What happens when delegation fails?
Contrary to popular thinking, most CEOs do not like to fire people. They often struggle with holding their associates accountable. This was the case with one of my coachees, Tom. Tom was hired from outside the company to improve financial performance and the corporate culture. What he inherited was an executive team that was underperforming and not being held accountable. Even worse, there were no clear goals to hold them accountable to. In my first meeting with Tom, he aired his frustration with all but one of his team members. His company had a reputation for not letting people go, even when their performance was subpar. How was he going to improve performance under this constraint?
From a coaching perspective, there was already a great deal of tension within his team. Blaming others for poor performance was commonplace. One particular person who was not liked by the others was the human resources director. He had the reputation of undermining other team members when Tom’s predecessor had been in charge. Tom identified him as his biggest challenge.
The first agenda item in coaching Tom on how to manage his HR director was to establish clear goals. One goal that Tom was particularly strong about was a strategic HR plan that laid out both succession and labor needs. In his meetings with the HR director, Tom made it clear that this was an important planning tool to meet company needs for growth in sales and technological changes in production. Yet, months went by with no plan. Conversations between Tom and his coach focused on the tension created not between Tom and his HR director but between the delegated goal and the lack of success in accomplishing the goal. This created tension in Tom, who did not like confrontation. The coaching dialogue led to the decision by Tom to put an absolute deadline on completing the strategic HR plan. The deadline was not met, and in the next meeting, the HR director offered his resignation.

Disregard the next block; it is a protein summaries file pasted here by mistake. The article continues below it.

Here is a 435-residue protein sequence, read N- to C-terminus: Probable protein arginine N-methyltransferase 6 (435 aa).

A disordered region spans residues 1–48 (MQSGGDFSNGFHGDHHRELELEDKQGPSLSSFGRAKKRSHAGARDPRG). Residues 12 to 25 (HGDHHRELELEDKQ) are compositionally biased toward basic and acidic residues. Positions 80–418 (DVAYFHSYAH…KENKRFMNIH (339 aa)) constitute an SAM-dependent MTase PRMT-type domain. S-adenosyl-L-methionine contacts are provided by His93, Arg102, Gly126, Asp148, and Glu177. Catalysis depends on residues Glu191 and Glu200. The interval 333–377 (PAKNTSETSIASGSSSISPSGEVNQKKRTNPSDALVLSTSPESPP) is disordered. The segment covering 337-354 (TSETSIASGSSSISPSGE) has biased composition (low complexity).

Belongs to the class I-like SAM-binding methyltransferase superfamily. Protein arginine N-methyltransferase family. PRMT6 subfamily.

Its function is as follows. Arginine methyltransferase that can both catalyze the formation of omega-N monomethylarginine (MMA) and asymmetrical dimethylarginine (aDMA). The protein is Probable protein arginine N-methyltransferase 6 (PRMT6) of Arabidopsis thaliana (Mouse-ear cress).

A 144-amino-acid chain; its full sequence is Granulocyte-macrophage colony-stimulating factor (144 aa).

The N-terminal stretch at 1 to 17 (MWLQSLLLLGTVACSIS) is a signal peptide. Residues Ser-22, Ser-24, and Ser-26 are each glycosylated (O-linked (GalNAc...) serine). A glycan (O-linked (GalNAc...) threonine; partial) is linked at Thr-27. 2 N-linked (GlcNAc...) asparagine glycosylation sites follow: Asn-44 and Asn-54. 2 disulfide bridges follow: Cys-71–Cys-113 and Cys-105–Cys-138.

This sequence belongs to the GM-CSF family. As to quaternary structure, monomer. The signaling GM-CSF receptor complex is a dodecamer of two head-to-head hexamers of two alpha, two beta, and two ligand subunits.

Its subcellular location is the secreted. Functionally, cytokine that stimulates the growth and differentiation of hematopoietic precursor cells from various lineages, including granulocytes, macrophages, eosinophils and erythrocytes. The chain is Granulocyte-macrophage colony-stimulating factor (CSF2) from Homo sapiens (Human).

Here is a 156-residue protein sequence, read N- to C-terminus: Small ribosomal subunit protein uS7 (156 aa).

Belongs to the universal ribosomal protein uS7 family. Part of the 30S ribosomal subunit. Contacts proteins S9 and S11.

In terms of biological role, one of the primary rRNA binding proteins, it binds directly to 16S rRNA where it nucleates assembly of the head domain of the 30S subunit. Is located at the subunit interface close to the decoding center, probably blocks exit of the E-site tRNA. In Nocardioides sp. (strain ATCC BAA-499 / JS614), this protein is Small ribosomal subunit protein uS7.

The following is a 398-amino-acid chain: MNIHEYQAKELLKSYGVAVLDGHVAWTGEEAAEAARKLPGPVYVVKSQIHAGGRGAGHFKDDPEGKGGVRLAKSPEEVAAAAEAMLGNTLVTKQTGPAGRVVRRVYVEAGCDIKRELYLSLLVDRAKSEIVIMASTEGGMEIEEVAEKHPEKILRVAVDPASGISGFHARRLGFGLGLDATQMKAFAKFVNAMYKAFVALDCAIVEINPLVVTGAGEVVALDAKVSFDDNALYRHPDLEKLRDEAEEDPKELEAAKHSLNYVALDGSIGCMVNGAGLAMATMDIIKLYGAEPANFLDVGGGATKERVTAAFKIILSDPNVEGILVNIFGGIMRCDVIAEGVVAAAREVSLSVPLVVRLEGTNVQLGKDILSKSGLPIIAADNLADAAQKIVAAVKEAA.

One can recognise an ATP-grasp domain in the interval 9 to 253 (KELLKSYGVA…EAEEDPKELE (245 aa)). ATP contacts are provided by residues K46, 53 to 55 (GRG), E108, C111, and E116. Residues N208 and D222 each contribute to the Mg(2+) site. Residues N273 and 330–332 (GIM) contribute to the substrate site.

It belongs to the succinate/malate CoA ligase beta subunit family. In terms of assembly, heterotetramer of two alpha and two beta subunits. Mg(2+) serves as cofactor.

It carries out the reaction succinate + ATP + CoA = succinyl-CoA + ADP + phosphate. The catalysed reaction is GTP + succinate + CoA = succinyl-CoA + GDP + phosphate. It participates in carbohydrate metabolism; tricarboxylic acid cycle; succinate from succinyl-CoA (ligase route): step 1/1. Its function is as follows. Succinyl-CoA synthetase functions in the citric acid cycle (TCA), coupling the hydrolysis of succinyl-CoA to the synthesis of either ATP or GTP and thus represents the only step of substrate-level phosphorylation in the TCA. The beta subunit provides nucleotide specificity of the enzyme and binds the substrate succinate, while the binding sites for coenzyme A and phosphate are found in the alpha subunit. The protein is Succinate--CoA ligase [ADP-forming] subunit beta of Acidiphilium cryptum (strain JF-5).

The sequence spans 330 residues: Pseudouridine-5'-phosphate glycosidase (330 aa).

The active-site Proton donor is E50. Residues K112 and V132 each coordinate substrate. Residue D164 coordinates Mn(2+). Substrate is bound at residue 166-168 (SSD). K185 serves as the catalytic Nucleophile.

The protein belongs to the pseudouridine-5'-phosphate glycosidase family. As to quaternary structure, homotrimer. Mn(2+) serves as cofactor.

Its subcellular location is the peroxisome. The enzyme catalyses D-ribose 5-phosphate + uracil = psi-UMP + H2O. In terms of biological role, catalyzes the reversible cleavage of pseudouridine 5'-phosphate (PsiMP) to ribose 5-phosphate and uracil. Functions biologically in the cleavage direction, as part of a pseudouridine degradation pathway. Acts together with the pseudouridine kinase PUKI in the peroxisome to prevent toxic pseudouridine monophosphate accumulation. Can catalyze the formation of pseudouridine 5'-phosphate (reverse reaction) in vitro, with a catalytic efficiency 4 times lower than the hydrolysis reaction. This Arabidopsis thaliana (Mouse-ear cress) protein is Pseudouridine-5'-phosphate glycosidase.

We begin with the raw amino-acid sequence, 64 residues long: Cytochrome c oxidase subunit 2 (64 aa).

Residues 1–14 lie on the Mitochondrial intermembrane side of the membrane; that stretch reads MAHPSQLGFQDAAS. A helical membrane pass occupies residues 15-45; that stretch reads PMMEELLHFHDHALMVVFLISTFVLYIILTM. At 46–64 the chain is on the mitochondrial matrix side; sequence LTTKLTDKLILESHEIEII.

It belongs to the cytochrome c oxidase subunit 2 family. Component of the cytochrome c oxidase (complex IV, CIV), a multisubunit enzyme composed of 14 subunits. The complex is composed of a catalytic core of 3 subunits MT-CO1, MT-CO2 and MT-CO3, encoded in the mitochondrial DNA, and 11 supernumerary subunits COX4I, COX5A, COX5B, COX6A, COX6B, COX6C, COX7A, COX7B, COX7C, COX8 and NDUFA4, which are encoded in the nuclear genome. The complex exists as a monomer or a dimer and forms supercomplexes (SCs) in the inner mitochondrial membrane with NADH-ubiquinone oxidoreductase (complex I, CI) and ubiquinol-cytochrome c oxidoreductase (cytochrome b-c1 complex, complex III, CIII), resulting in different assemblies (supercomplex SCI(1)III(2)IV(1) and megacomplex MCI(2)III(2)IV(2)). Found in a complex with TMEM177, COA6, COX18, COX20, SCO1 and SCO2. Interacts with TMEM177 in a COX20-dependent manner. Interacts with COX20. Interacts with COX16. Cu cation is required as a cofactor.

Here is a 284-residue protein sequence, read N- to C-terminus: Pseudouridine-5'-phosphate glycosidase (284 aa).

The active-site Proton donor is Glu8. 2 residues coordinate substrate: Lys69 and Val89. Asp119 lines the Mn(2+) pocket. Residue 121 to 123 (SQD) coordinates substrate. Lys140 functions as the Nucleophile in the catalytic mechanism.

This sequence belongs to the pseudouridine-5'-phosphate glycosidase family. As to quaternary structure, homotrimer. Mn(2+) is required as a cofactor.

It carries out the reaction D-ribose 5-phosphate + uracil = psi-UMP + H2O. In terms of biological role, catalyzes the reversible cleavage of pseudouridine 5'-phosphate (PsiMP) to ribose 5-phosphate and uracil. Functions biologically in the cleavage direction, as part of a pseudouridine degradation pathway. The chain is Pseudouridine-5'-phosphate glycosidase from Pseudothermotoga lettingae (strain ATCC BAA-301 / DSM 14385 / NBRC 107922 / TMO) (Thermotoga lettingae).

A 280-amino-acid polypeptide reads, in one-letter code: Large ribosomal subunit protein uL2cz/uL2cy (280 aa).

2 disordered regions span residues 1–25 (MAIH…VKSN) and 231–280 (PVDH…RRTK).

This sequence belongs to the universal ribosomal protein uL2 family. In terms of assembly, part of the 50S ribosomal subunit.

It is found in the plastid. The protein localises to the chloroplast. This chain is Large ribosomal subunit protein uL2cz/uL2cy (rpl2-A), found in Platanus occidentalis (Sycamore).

Why did this happen? I believe the HR director was not getting cooperation from other executives, and he was not able to produce the expected plan. By setting a deadline, Tom was able to increase the tension on his HR director. In this case, the tension was resolved with a resignation.
Having success with his approach to delegation and accountability, Tom was able to create clear goals with other executives, leading to two more resignations–one a firing for gross incompetence and the other a change of jobs from an operations position to a special projects position. The latter was a case of matching the assets of the executive with a job that she was highly qualified and motivated to perform.
When delegation fails, change is needed. Tom was able to make changes in his team by creating clear goals and setting deadlines for their completion. This created tension that would either lead to success or failure, the latter being the catalyst for personnel changes. Could Tom have succeeded without coaching? Perhaps. If nothing else, coaching gave Tom a model to hasten the process and create the rationale for needed change. This allowed Tom to create a much stronger team and accomplish a company turnaround that won him praise from his corporate bosses. He did this without violating the norms of the company.